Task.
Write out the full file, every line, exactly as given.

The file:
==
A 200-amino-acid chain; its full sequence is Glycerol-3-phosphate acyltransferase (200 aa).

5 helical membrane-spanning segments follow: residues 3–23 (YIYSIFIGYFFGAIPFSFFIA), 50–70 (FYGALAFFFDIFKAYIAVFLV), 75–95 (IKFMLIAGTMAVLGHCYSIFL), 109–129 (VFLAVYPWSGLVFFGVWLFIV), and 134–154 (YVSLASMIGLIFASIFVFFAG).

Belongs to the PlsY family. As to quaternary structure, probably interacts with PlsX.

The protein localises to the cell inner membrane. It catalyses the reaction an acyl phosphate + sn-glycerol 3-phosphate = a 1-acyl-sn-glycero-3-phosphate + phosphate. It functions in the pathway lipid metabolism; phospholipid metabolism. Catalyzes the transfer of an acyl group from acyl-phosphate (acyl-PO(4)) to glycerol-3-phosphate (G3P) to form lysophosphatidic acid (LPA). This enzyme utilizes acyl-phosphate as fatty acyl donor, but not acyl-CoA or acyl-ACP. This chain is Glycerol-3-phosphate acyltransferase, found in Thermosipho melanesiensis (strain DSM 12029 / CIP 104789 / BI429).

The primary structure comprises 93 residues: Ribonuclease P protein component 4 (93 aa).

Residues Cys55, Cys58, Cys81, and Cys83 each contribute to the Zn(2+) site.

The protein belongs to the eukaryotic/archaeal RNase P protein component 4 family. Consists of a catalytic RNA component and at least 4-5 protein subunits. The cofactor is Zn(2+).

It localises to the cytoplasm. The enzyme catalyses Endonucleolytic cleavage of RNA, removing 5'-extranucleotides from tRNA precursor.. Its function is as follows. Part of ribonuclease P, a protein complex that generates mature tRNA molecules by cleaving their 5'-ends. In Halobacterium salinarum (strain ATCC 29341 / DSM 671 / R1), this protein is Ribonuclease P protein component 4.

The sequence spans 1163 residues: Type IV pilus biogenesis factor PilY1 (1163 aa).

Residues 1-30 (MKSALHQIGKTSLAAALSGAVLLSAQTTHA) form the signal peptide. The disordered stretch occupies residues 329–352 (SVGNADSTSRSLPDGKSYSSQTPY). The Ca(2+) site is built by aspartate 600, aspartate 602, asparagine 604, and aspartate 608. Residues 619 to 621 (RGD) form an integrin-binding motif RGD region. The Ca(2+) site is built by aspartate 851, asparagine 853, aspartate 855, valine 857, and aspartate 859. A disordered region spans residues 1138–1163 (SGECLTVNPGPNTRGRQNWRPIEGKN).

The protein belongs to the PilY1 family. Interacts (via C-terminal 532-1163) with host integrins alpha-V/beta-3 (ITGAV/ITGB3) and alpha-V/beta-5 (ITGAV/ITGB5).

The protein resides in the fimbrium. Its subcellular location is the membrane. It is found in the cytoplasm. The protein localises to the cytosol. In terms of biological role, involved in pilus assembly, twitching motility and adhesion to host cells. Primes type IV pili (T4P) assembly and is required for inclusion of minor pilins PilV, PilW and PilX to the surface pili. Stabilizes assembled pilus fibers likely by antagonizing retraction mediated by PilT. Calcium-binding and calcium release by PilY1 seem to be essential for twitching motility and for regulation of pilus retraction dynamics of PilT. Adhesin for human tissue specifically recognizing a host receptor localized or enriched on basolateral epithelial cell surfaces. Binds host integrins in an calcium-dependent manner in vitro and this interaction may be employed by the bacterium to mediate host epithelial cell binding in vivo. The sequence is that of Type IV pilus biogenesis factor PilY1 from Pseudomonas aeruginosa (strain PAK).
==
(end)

A 200-amino-acid chain; its full sequence is Glycerol-3-phosphate acyltransferase (200 aa).

5 helical membrane-spanning segments follow: residues 3–23 (YIYSIFIGYFFGAIPFSFFIA), 50–70 (FYGALAFFFDIFKAYIAVFLV), 75–95 (IKFMLIAGTMAVLGHCYSIFL), 109–129 (VFLAVYPWSGLVFFGVWLFIV), and 134–154 (YVSLASMIGLIFASIFVFFAG).

Belongs to the PlsY family. As to quaternary structure, probably interacts with PlsX.

The protein localises to the cell inner membrane. It catalyses the reaction an acyl phosphate + sn-glycerol 3-phosphate = a 1-acyl-sn-glycero-3-phosphate + phosphate. It functions in the pathway lipid metabolism; phospholipid metabolism. Catalyzes the transfer of an acyl group from acyl-phosphate (acyl-PO(4)) to glycerol-3-phosphate (G3P) to form lysophosphatidic acid (LPA). This enzyme utilizes acyl-phosphate as fatty acyl donor, but not acyl-CoA or acyl-ACP. This chain is Glycerol-3-phosphate acyltransferase, found in Thermosipho melanesiensis (strain DSM 12029 / CIP 104789 / BI429).

The primary structure comprises 93 residues: Ribonuclease P protein component 4 (93 aa).

Residues Cys55, Cys58, Cys81, and Cys83 each contribute to the Zn(2+) site.

The protein belongs to the eukaryotic/archaeal RNase P protein component 4 family. Consists of a catalytic RNA component and at least 4-5 protein subunits. The cofactor is Zn(2+).

It localises to the cytoplasm. The enzyme catalyses Endonucleolytic cleavage of RNA, removing 5'-extranucleotides from tRNA precursor.. Its function is as follows. Part of ribonuclease P, a protein complex that generates mature tRNA molecules by cleaving their 5'-ends. In Halobacterium salinarum (strain ATCC 29341 / DSM 671 / R1), this protein is Ribonuclease P protein component 4.

The sequence spans 1163 residues: Type IV pilus biogenesis factor PilY1 (1163 aa).

Residues 1-30 (MKSALHQIGKTSLAAALSGAVLLSAQTTHA) form the signal peptide. The disordered stretch occupies residues 329–352 (SVGNADSTSRSLPDGKSYSSQTPY). The Ca(2+) site is built by aspartate 600, aspartate 602, asparagine 604, and aspartate 608. Residues 619 to 621 (RGD) form an integrin-binding motif RGD region. The Ca(2+) site is built by aspartate 851, asparagine 853, aspartate 855, valine 857, and aspartate 859. A disordered region spans residues 1138–1163 (SGECLTVNPGPNTRGRQNWRPIEGKN).

The protein belongs to the PilY1 family. Interacts (via C-terminal 532-1163) with host integrins alpha-V/beta-3 (ITGAV/ITGB3) and alpha-V/beta-5 (ITGAV/ITGB5).

The protein resides in the fimbrium. Its subcellular location is the membrane. It is found in the cytoplasm. The protein localises to the cytosol. In terms of biological role, involved in pilus assembly, twitching motility and adhesion to host cells. Primes type IV pili (T4P) assembly and is required for inclusion of minor pilins PilV, PilW and PilX to the surface pili. Stabilizes assembled pilus fibers likely by antagonizing retraction mediated by PilT. Calcium-binding and calcium release by PilY1 seem to be essential for twitching motility and for regulation of pilus retraction dynamics of PilT. Adhesin for human tissue specifically recognizing a host receptor localized or enriched on basolateral epithelial cell surfaces. Binds host integrins in an calcium-dependent manner in vitro and this interaction may be employed by the bacterium to mediate host epithelial cell binding in vivo. The sequence is that of Type IV pilus biogenesis factor PilY1 from Pseudomonas aeruginosa (strain PAK).